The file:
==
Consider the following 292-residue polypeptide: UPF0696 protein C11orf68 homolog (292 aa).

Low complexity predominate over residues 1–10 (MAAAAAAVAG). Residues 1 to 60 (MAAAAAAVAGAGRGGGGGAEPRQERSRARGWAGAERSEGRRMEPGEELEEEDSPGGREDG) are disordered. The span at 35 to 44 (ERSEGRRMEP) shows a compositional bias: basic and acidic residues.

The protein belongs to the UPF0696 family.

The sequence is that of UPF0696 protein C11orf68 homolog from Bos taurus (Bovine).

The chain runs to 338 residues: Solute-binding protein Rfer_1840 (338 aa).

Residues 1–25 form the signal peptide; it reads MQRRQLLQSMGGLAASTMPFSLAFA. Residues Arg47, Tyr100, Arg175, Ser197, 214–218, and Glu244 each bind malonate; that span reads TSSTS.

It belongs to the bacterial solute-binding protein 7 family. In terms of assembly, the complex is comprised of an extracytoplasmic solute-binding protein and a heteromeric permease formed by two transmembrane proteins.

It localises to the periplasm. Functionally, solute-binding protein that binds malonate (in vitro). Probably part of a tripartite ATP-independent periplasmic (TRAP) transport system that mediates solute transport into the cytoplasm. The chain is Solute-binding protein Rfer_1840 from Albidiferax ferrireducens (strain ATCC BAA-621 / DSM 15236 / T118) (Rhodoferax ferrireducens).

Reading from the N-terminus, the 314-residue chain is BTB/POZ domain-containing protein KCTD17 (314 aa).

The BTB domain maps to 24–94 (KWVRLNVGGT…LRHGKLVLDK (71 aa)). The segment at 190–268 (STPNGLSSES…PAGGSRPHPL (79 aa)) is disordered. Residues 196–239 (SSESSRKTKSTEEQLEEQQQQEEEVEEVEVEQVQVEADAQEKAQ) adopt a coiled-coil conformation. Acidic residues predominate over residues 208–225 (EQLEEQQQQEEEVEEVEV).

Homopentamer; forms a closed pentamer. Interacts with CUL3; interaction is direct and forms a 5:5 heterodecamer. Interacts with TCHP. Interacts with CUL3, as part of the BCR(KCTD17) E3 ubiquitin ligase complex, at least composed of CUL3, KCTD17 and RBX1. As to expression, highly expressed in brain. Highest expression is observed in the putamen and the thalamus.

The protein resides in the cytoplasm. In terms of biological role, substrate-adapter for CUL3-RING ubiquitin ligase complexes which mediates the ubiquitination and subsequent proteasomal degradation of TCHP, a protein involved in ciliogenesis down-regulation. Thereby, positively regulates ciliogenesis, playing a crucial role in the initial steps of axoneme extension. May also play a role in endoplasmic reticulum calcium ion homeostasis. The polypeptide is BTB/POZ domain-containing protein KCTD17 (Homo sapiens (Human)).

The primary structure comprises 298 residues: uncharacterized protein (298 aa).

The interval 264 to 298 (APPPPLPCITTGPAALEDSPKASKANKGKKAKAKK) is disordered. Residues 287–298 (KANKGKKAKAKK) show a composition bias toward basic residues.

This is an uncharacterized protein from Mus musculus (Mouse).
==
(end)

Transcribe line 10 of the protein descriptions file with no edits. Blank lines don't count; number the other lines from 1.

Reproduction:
The BTB domain maps to 24–94 (KWVRLNVGGT…LRHGKLVLDK (71 aa)). The segment at 190–268 (STPNGLSSES…PAGGSRPHPL (79 aa)) is disordered. Residues 196–239 (SSESSRKTKSTEEQLEEQQQQEEEVEEVEVEQVQVEADAQEKAQ) adopt a coiled-coil conformation. Acidic residues predominate over residues 208–225 (EQLEEQQQQEEEVEEVEV).